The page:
Out April 3rd on Smithsonian Folkways. Pre-order HERE
Wu Fei and Abigail Washburn have announced their self-titled debut collaborative album, out April 3 on Smithsonian Folkways. Their work together is a testament to the connective power of music across seemingly disparate cultures. Merging American old-time music and Chinese folksong, Wu Fei & Abigail Washburn features gorgeous, impressionistic renditions of traditional material from the hills of Appalachia to the prairies of Xinjian province, each tune flowing seamlessly into the next. The effervescent resonances of Wu’s guzheng zither dance around GRAMMY-winner Washburn’s expressive banjo playing, their voices intertwining English and various Chinese dialects. This album recasts “world music” as music of our shared world, highlighting our shared humanity and the transformative power of song.
Listen to “Water is Wide / Wusuli Boat Song,” where Wu and Washburn weave together a traditional tune of Scottish and Irish immigrants whose lyrics and melody were passed along in the oral tradition of the eastern seaboard of the US, and a Chinese folk song recently attributed to the Hezhe people after decades of misattribution to the Han majority HERE.
Wu Fei said of the track: “It is my honor to share Wusuli Boat song, a folk song from the Nanai people (aka Hezhe 赫哲族) who have lived on the Wusuli River (or Ussuri River) bank for hundreds of years. Weaving this song with Water Is Wide, sung by Abigail Washburn, has made me realize how much people all over the world have to share.”
Wu Fei and Abigail Washburn will be presenting the songs from this release in Washington, DC and New York City around the release of the album.
Thursday, April 2nd: The Music Center at Strathmore – North Bethesda, MD
Saturday, April 4th: The Sheen Center for Culture and Thought – New York City, NY
Saturday, September 5th: Blue Ridge Music Series – Winston-Salem, NC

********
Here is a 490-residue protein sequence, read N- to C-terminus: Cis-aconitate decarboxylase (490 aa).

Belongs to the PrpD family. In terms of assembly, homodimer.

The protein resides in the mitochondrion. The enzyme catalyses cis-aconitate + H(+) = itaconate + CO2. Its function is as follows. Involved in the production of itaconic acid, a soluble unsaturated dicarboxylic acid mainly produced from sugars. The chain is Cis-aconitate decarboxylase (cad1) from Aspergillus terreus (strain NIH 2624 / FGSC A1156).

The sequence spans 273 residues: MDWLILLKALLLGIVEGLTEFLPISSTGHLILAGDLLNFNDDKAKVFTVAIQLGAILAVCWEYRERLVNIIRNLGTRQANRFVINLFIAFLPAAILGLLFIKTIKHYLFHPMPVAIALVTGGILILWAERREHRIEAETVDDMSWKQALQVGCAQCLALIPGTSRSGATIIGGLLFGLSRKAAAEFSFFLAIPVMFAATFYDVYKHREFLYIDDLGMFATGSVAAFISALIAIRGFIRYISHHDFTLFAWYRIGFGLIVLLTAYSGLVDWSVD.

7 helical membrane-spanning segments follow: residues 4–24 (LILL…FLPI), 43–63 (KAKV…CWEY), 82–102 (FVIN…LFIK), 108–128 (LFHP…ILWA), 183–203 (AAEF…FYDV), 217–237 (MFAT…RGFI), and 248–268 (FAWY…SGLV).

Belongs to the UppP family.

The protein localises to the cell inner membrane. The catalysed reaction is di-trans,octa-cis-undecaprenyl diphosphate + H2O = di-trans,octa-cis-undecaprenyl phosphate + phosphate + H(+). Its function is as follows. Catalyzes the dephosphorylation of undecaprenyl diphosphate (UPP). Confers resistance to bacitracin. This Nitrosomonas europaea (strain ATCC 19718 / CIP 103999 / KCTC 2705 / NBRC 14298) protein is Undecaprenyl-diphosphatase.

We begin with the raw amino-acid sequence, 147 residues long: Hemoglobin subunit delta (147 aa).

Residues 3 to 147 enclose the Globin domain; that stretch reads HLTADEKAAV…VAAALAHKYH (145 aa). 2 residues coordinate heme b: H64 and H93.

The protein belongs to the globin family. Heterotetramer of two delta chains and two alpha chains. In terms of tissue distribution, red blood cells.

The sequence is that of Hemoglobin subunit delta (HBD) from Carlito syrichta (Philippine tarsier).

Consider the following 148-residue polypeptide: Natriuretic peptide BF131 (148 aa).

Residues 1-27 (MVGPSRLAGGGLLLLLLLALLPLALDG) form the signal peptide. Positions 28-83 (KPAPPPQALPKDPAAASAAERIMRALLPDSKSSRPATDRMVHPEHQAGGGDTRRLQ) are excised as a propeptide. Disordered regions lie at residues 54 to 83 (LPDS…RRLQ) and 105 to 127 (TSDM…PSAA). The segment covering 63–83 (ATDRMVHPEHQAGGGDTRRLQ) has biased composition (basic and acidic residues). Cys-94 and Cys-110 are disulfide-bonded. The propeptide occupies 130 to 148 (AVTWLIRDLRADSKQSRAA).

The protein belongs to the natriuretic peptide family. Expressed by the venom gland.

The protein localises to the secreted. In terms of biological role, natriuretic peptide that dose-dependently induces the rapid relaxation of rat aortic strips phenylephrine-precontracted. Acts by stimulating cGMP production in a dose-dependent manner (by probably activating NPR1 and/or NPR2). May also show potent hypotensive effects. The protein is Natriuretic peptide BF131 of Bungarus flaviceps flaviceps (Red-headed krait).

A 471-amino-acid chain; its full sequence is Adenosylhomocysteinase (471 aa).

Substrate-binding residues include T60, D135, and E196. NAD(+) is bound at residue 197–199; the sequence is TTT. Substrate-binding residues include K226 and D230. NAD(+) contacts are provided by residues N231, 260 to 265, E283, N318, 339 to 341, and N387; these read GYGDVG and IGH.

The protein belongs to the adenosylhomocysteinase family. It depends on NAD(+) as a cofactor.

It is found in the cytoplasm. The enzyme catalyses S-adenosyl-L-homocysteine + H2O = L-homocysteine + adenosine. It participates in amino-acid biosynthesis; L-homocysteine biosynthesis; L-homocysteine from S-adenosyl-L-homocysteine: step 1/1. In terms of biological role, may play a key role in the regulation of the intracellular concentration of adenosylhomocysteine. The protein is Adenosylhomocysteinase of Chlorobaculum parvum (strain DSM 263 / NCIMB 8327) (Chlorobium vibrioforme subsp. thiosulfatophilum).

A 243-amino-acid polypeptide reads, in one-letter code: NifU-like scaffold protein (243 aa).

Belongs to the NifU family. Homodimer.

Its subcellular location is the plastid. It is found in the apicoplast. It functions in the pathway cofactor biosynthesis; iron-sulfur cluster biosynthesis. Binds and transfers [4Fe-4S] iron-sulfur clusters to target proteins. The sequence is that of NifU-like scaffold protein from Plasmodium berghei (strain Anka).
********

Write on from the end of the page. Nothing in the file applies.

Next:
Wu Fei and Abigail Washburn’s collaboration is as unlikely as it was inevitable—a sonic confluence of politics and vibrations commingling across continents. Their self-titled debut release for Smithsonian Folkways features reinterpretations of songs from Appalachia and China performed on the banjo and guzheng, fused through the deft playing and intense creativity possessed by both musicians. There is an inherent directness to the duo format that makes it a brilliant vehicle for melodic conversations between these close friends as they connect to one another with a respect matched only by their virtuosity.
They said of the origins of their collaboration: “We found one another in our late 20s, when our musical paths crossed in a little mountain town in Colorado. We jammed on American and Chinese folksongs and fast became friends. Over the years, we met at different stops on the road, and we joined up for our first duo concert in Beijing in 2009. Shortly after, we both got married, had babies, and started juggling the life of motherhood and professional music-making. Wu Fei moved with her family to Nashville in 2014, and we began meeting on Abigail’s porch to weave stories of motherhood, music, and folksongs of both cultures. In 2017, we birthed the music of this record in Abigail’s basement with her husband, Béla Fleck, producing. This music is a labor of love over more than 10 years of friendship and shared life paths, and we are so glad you want to share it with us.”